The statements issued by the AIUM’s Bioeffects Committee are intended as baseline considerations when a new therapy device is being put into practice. As ultrasound therapies continue to be adopted into clinical use, the Bioeffects Committee will continue to monitor outcomes in order to inform and educate the community.

Interested in learning more about the bioeffects of ultrasound? Check out the following Official Statements from the American Institute of Ultrasound in Medicine (AIUM):

Ultrasound to Differentiate Benign From Malignant Ovarian Tumors—Are We There Yet?

Adnexal (ovarian) tumors present a complex problem. Ovarian cancer (Ovca) is the second most common gynecologic cancer in the United States with the highest mortality rate of all gynecologic cancer, 7th among all cancers, and with a general survival rate of 50%.1 Thus, missing Ovca when performing any kind of test (false negative) will have grave consequences but suspecting it when not present (false positive) can have almost as critical results with morbidity and mortality secondary to (unnecessary) intervention.

The purpose of this post is not to review the differential diagnosis of ovarian tumors nor to discuss chemical markers such as CA125 or cancer-specific signal found on cell-free DNA (cfDNA) but to concentrate on ultrasound. Some tumors are relatively easy to recognize because of defined ultrasound characteristics: corpus luteum with the classic “ring of fire” or endometrioma with the ground-glass appearance content, for instance (image 1a and b). Conversely, a large, multilocular lesion with solid components and profuse internal Doppler blood flow leaves little doubt about its malignant nature (image 2).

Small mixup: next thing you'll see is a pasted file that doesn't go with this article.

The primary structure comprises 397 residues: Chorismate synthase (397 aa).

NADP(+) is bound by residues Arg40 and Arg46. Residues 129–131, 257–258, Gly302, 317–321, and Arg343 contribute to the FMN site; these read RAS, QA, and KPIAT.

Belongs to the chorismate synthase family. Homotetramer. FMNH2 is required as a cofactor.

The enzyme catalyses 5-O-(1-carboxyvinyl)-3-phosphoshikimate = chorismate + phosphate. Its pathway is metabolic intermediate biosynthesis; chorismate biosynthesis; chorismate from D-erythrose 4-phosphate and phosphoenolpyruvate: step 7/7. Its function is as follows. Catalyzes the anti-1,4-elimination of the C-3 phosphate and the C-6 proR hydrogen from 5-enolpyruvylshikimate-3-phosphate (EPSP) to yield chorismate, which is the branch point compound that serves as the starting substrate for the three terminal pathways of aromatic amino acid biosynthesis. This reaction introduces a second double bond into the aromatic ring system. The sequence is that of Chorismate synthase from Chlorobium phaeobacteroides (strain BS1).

Image 2: A large, multilocular lesion with solid components.

What are the ultrasound characteristics we look at?

  1. Size: Unilocular cystic ovarian tumor < 10 cm in diameter or simple septated cystic ovarian tumor < 10 cm in diameter rarely, if ever, are neoplastic.2
  2. Volume: Normal volume for premenopausal and postmenopausal ovaries are < 20 cm3 and 10 cm3, respectively.